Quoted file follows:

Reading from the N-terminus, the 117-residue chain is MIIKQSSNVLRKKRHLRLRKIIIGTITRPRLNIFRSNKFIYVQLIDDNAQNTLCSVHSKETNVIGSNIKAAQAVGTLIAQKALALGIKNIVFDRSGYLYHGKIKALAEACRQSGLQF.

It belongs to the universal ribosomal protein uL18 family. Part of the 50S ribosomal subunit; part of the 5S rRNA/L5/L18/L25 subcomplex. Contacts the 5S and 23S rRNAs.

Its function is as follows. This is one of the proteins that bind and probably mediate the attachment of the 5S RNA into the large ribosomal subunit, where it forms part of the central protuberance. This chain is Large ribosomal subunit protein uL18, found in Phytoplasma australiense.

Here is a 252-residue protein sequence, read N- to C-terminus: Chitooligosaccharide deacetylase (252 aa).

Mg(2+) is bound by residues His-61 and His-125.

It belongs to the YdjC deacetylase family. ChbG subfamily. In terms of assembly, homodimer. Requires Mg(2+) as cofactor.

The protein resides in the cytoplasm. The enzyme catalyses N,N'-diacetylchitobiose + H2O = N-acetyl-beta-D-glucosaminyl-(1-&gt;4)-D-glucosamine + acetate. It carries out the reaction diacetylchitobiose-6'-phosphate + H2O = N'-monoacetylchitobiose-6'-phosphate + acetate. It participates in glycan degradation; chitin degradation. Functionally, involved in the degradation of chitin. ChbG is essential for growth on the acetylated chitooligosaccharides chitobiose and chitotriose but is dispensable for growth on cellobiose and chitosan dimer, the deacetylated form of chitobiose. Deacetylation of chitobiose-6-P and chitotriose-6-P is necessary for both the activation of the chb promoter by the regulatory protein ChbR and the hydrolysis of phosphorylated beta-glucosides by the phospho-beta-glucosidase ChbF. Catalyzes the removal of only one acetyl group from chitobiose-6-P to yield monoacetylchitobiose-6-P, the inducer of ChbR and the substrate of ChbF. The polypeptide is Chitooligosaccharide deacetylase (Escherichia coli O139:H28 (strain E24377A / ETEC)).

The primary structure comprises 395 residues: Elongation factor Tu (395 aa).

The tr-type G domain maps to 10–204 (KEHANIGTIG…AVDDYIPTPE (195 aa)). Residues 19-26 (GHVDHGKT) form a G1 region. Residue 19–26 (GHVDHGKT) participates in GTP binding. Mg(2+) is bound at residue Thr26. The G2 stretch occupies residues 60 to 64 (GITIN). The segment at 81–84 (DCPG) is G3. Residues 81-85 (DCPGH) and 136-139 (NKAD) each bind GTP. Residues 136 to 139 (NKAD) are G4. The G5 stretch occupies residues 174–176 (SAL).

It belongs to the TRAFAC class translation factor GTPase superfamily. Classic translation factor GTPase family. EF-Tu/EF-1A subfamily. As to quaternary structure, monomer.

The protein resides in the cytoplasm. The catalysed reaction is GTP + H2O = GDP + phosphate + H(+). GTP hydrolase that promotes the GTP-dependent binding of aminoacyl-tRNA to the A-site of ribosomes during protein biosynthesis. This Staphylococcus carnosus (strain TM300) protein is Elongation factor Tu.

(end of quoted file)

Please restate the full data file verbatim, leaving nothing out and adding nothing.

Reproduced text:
Reading from the N-terminus, the 117-residue chain is MIIKQSSNVLRKKRHLRLRKIIIGTITRPRLNIFRSNKFIYVQLIDDNAQNTLCSVHSKETNVIGSNIKAAQAVGTLIAQKALALGIKNIVFDRSGYLYHGKIKALAEACRQSGLQF.

It belongs to the universal ribosomal protein uL18 family. Part of the 50S ribosomal subunit; part of the 5S rRNA/L5/L18/L25 subcomplex. Contacts the 5S and 23S rRNAs.

Its function is as follows. This is one of the proteins that bind and probably mediate the attachment of the 5S RNA into the large ribosomal subunit, where it forms part of the central protuberance. This chain is Large ribosomal subunit protein uL18, found in Phytoplasma australiense.

Here is a 252-residue protein sequence, read N- to C-terminus: Chitooligosaccharide deacetylase (252 aa).

Mg(2+) is bound by residues His-61 and His-125.

It belongs to the YdjC deacetylase family. ChbG subfamily. In terms of assembly, homodimer. Requires Mg(2+) as cofactor.

The protein resides in the cytoplasm. The enzyme catalyses N,N'-diacetylchitobiose + H2O = N-acetyl-beta-D-glucosaminyl-(1-&gt;4)-D-glucosamine + acetate. It carries out the reaction diacetylchitobiose-6'-phosphate + H2O = N'-monoacetylchitobiose-6'-phosphate + acetate. It participates in glycan degradation; chitin degradation. Functionally, involved in the degradation of chitin. ChbG is essential for growth on the acetylated chitooligosaccharides chitobiose and chitotriose but is dispensable for growth on cellobiose and chitosan dimer, the deacetylated form of chitobiose. Deacetylation of chitobiose-6-P and chitotriose-6-P is necessary for both the activation of the chb promoter by the regulatory protein ChbR and the hydrolysis of phosphorylated beta-glucosides by the phospho-beta-glucosidase ChbF. Catalyzes the removal of only one acetyl group from chitobiose-6-P to yield monoacetylchitobiose-6-P, the inducer of ChbR and the substrate of ChbF. The polypeptide is Chitooligosaccharide deacetylase (Escherichia coli O139:H28 (strain E24377A / ETEC)).

The primary structure comprises 395 residues: Elongation factor Tu (395 aa).

The tr-type G domain maps to 10–204 (KEHANIGTIG…AVDDYIPTPE (195 aa)). Residues 19-26 (GHVDHGKT) form a G1 region. Residue 19–26 (GHVDHGKT) participates in GTP binding. Mg(2+) is bound at residue Thr26. The G2 stretch occupies residues 60 to 64 (GITIN). The segment at 81–84 (DCPG) is G3. Residues 81-85 (DCPGH) and 136-139 (NKAD) each bind GTP. Residues 136 to 139 (NKAD) are G4. The G5 stretch occupies residues 174–176 (SAL).

It belongs to the TRAFAC class translation factor GTPase superfamily. Classic translation factor GTPase family. EF-Tu/EF-1A subfamily. As to quaternary structure, monomer.

The protein resides in the cytoplasm. The catalysed reaction is GTP + H2O = GDP + phosphate + H(+). GTP hydrolase that promotes the GTP-dependent binding of aminoacyl-tRNA to the A-site of ribosomes during protein biosynthesis. This Staphylococcus carnosus (strain TM300) protein is Elongation factor Tu.